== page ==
Spanish government denies Iñaki Urdangarin's open prison regime, but he will not have to serve sentence in prison
He will be able to spend one weekend a month at home, and go out every day to volunteer
MadridThe Ministry of Home Affairs has denied the open prison regime of Iñaki Urdangarin, the brother-in-law of Spanish King Felipe VI, although it has made his release from prison more flexible and, in fact, will allow him to spend the remainder of his sentence in a social integration centre in Alcalá de Henares (Madrid). Urdangarin will continue to leave prison daily to volunteer at the Don Orione Home, located in Pozuelo de Alarcón. In addition, he can spend one weekend a month at home and will not have to return to the women's prison in Brieva (Ávila), where he was serving a 5 year and 10 month sentence for the Nóos case since June 2018.
This is not the first time that Urdangarin has aspired to the semi-freedom regime thanks to the positive assessment of the Brieva prison treatment board which on 26th November proposed to grant it unanimously. He had already done so in July and, despite the fact that State Prisons also ruled against the open prison regime, a judge of prison surveillance in Castile and Leon endorsed the king's brother-in-law's regime. The Palma Court, however, ended up denying it at the end of September.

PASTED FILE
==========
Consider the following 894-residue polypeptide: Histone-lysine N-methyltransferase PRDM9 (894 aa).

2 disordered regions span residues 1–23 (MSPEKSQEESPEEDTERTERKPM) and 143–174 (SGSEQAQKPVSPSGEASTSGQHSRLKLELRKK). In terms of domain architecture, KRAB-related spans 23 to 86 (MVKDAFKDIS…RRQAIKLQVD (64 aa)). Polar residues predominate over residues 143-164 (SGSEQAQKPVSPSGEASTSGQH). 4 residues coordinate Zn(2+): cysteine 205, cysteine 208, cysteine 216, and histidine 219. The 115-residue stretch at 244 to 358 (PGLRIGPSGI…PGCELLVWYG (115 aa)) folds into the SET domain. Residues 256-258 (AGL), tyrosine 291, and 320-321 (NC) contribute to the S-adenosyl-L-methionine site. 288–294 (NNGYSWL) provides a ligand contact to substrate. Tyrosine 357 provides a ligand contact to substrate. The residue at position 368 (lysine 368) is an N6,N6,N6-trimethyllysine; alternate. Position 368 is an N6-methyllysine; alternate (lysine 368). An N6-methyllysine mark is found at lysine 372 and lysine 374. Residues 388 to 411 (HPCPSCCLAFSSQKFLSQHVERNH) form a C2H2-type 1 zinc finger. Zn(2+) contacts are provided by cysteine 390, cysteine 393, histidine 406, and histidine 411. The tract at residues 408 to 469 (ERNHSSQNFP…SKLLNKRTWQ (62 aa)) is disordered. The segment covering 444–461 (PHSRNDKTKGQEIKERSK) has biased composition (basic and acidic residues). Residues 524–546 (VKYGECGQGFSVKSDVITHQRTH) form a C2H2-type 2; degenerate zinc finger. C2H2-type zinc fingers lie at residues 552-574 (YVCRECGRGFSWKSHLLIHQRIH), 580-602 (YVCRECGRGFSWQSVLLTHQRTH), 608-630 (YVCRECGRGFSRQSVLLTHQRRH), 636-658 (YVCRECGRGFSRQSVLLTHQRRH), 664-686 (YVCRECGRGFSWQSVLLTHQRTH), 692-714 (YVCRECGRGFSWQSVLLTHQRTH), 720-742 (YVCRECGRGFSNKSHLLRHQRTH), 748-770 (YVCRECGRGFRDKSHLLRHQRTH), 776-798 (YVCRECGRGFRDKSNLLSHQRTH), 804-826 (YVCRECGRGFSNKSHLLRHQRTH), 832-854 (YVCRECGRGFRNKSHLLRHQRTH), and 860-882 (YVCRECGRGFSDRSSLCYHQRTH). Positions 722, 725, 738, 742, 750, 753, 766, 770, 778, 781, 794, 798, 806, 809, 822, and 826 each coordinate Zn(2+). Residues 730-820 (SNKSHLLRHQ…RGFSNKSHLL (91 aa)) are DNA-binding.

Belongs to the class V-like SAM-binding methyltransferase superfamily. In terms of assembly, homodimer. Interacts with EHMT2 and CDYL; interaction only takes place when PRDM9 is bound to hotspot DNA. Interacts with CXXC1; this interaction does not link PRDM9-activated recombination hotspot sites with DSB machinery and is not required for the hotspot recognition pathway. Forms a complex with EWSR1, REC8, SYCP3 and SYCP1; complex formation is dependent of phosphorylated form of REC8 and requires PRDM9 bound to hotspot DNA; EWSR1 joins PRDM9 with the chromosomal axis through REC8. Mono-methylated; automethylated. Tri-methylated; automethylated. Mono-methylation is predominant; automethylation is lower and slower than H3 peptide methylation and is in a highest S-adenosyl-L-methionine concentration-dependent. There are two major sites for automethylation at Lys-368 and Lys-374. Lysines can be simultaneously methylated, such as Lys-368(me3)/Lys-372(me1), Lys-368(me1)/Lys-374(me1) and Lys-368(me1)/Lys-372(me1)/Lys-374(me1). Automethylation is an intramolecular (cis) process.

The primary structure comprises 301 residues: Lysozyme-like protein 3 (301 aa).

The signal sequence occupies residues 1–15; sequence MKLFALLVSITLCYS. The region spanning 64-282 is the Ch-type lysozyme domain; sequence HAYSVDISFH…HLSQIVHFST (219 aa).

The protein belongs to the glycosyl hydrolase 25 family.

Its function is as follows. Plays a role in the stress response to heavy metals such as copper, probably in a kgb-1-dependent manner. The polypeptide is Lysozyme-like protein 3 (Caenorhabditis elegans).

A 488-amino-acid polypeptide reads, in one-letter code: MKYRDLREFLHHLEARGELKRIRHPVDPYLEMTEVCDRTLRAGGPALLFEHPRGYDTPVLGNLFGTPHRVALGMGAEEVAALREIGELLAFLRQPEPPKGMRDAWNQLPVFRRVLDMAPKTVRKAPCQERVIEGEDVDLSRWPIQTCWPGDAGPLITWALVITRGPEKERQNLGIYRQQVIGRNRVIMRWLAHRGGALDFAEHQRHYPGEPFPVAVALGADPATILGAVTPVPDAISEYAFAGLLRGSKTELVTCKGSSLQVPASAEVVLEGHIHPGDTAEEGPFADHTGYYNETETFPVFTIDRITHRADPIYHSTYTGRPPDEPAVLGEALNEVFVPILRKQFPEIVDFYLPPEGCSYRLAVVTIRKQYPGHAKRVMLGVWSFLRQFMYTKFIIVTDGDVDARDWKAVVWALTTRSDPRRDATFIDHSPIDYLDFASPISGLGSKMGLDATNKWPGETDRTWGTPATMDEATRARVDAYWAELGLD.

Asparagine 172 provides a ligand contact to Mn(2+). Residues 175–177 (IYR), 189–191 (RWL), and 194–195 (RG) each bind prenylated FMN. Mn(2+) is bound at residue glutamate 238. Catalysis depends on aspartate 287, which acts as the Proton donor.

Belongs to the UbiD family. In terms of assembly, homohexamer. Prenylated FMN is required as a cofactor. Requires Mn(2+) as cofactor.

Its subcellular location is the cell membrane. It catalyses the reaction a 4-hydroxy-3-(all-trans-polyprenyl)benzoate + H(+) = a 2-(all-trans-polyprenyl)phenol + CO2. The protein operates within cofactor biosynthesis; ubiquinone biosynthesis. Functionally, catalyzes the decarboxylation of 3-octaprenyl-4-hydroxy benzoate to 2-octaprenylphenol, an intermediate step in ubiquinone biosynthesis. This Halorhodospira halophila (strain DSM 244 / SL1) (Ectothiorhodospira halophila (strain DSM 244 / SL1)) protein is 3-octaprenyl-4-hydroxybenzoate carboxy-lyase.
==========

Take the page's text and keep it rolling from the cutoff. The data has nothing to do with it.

Now the procedure could be repeated if Urdangarin's defence appeals against the denial of the regime to the Prison Supervision Judge. His situation, however, will change immediately, since he will leave prison and settle in a social integration centre closer to Madrid.